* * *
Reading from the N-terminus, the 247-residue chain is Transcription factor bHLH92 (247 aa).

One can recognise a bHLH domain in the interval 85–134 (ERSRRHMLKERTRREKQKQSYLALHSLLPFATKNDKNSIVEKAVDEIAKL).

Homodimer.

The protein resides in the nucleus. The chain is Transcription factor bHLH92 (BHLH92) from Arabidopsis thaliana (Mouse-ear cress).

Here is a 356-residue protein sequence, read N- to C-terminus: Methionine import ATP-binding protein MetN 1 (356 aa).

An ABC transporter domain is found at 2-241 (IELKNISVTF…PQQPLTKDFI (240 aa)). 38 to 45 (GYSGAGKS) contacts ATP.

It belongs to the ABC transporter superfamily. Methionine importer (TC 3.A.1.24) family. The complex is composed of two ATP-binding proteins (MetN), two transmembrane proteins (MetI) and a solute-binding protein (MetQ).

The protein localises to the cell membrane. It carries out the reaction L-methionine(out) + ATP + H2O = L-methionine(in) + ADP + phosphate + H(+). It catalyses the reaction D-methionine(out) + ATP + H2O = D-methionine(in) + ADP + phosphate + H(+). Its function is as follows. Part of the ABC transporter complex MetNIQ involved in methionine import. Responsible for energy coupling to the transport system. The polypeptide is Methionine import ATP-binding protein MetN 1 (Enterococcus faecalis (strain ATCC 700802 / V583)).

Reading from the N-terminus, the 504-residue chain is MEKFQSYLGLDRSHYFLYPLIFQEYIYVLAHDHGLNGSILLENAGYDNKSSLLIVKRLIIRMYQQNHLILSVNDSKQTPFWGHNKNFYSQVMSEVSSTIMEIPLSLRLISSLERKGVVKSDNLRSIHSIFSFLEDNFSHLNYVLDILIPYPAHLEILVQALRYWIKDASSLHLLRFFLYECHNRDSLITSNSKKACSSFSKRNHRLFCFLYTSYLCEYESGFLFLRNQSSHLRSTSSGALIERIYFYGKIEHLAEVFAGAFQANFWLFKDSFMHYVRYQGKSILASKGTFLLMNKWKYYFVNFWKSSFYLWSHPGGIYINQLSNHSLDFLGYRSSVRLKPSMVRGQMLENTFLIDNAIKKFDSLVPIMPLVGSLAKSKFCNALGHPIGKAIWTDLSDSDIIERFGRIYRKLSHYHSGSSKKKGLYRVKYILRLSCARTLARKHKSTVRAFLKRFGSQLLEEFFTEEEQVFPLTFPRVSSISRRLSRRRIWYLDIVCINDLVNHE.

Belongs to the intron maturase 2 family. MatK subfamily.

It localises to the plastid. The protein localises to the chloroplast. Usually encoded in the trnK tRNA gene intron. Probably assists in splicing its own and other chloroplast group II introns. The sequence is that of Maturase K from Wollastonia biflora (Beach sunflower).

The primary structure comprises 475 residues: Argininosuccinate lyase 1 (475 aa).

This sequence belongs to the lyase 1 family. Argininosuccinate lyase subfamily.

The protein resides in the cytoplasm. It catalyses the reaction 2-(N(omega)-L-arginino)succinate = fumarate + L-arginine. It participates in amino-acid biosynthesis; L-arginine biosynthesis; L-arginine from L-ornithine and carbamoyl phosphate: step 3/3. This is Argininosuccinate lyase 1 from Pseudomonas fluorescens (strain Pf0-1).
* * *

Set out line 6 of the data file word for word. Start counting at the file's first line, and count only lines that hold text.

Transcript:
An ABC transporter domain is found at 2-241 (IELKNISVTF…PQQPLTKDFI (240 aa)). 38 to 45 (GYSGAGKS) contacts ATP.